by Kathie Smith
Although Asghar Fahardi’s The Past takes place a continent away from the setting of his previous film, A Separation, its themes reside no more than a stone’s throw away, tendered with similar delicate bravado. Once again using the pretext of an impending divorce, this Parisian-set drama delivers a window on the world of quiet emotional chaos. But Farhadi’s craft eludes melodramatic platitudes by slowly disclosing the furtive layers of a simple story, done with a cast that excels from top to bottom. At the very top is by Bérénice Bejo—the actress that won the world over in The Artist proves that she is far more than a pretty face and drives The Past with down-to-earth magnanimity.
Director: Asghar Farhadi
Producers: Alexandre Mallet-Guy, Alexa Rivero
Writers: Asghar Farhadi, Massoumeh Lahidji
Cinematographer: Mahmoud Kalari
Editor: Juliette Welfling
Music: Evgueni Galperine, Youli Galperine
Cast: Bérénice Bejo, Ali Mosaffa, Tahar Rahim, Pauline Burlet, Elyes Aguis, Jeane Jestin, Sabrina Ouazani
Premiere: May 17, 2013 – Cannes Film Festival
US Theatrical Release: December 20, 2013
US Distributor: Sony Pictures Classics
The film opens with Marie (Bejo) anxiously waiting behind a pane of security glass at the airport for Ahmad (Ali Mosaffa). As if commenting on her previous role, Bejo reveals a barrage of silent disclosures about herself as she waves to get Ahmad’s attention. She’s wearing a brace on her wrist, and—making the realization that she doesn’t want to fully explain this injury—she takes the brace off and subsequently reveals the first of many secrets to emerge from the narrative. But the magic of this scene occurs when Marie finally gets Ahmad’s attention: his face turns to tenderness and hers to relieved consolation and love. They speak through the glass, reading each other’s lips as we try and read the emotions of what is obviously an affectionate reunion. Or is it?
Farhadi challenges assumptions about his characters almost at every turn, not because he has given false clues, but because conventions have trained viewers to look, if not seek, black and white definitions. On the drive from the airport, the perception of a happy homecoming falls apart—we ascertain Marie and Ahmad’s alienation from one another despite their familiarity, realize that Ahmad failed to show up for a previously planned visit, and discover, from the identification tucked in the visor of the car, that there is another man in Marie’s life. In truth, Ahmad has returned to Paris from Iran to finalize his estrangement with Marie with an official divorce, and one that will give Marie the freedom to marry Tamir (Tahar Rahim)—a fact teased out of casual conversations and events.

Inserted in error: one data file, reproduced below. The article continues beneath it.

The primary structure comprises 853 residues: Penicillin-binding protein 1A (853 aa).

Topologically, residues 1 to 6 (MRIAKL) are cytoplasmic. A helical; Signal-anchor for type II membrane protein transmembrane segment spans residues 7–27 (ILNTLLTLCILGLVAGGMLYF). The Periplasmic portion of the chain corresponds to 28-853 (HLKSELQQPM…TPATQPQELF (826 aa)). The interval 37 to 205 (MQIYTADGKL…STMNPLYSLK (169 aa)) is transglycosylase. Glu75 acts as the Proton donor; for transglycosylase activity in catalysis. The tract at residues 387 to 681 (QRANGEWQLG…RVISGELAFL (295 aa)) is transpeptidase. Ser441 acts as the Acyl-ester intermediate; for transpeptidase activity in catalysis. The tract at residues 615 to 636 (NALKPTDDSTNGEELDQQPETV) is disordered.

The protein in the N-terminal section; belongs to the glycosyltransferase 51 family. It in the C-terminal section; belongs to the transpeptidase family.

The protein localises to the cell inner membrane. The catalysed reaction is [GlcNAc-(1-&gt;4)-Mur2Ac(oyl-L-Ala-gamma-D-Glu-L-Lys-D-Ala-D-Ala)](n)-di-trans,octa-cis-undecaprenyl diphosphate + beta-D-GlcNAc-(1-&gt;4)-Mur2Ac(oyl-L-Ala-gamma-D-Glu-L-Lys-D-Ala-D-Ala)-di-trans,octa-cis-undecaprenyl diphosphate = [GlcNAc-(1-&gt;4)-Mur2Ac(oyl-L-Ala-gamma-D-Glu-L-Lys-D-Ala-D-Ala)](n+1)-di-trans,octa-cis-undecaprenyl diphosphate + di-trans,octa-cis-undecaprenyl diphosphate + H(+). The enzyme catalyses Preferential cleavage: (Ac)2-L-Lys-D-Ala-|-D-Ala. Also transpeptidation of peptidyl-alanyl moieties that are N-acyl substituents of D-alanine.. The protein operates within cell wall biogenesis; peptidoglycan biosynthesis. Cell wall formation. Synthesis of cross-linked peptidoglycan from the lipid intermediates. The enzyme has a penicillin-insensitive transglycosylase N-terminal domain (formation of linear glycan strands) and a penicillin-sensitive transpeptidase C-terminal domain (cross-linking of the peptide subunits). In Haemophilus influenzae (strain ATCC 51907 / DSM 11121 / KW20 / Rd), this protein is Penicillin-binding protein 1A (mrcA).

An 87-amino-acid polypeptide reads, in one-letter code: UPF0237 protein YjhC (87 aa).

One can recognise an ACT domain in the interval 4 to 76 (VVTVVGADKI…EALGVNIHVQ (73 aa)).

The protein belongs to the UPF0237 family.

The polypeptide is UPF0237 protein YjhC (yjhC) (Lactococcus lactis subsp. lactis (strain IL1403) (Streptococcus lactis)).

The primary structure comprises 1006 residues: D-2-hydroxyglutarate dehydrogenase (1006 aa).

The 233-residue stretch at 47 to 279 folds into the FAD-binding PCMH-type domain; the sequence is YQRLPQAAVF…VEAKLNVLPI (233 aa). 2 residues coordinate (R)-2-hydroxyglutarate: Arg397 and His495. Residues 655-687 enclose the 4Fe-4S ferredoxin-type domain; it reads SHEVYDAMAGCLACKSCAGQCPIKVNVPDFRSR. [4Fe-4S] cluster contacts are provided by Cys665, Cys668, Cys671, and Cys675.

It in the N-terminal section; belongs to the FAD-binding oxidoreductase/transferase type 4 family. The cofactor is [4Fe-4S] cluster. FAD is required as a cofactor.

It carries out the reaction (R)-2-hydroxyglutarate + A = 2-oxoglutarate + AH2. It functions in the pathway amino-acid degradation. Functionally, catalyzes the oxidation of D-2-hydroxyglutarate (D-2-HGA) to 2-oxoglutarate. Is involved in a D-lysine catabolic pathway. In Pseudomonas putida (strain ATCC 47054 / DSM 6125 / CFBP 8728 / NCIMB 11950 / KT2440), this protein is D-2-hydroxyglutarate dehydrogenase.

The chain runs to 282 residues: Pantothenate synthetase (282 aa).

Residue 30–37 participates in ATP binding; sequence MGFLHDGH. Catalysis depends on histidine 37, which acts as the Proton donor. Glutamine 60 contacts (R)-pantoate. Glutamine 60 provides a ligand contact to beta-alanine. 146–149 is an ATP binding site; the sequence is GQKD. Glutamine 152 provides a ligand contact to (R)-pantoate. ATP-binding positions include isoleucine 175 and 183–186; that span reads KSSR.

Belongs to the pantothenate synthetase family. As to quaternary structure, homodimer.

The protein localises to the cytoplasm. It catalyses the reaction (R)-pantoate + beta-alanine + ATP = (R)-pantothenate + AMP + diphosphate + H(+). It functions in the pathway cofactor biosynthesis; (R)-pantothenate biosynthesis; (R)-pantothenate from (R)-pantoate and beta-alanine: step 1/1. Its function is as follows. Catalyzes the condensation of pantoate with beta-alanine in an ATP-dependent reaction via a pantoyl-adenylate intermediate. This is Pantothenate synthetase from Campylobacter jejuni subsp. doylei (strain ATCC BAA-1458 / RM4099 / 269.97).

But this task-oriented visit for Ahmad is anything but straightforward, as he confronts the disarray of a family that he, for reasons unspecified, abandoned four years ago. The disorder of Marie’s modest house reflects her halfhearted attempt to move on from Ahmad to Tamir. Marie’s two daughters from a previous marriage, Léa (Jeanne Jestin) and Lucie (Pauline Burlet), further complicate Ahmad and Marie’s unresolved issues. This is especially the case with her teenage daughter Lucie, who sees Ahmad as her ally and her mother’s new partner Tamir as her enemy. Similarly, Tamir’s tempestuous young son, Fouad (Elyes Aguis), simmers with frustration about circumstances that are bewilderingly out of his control. The Past is a narrative told through the dynamic interactions of characters—textured by the emotional space granted and nuanced by the human imperfection represented.
Compared to the explosive episodes of A Separation, the trajectory and discoveries of The Past are guided with what seems to be a more subtle hand, albeit with equal amounts of mystery and tragedy that could, in other hands, come off as contrived. Farhadi gives his characters, both young and old, their own unique potency that acts and reacts both with and against one another with an organic unpredictability—the trio of fragile and impressionable kids balanced by a trio of vulnerable and perhaps misguided adults, each with facets harnessed by Farhadi’s own situation room. But contrary to a didactic treatise on the ill effects of the mature on the innocent, The Past measures the consequences of both with a gentle push-pull of subjectivity to the power of six. Farhadi’s scenario may be a cooked-up soap opera with no resolution, but his unprecedented patience and empathy towards the material is a dramatic rarity.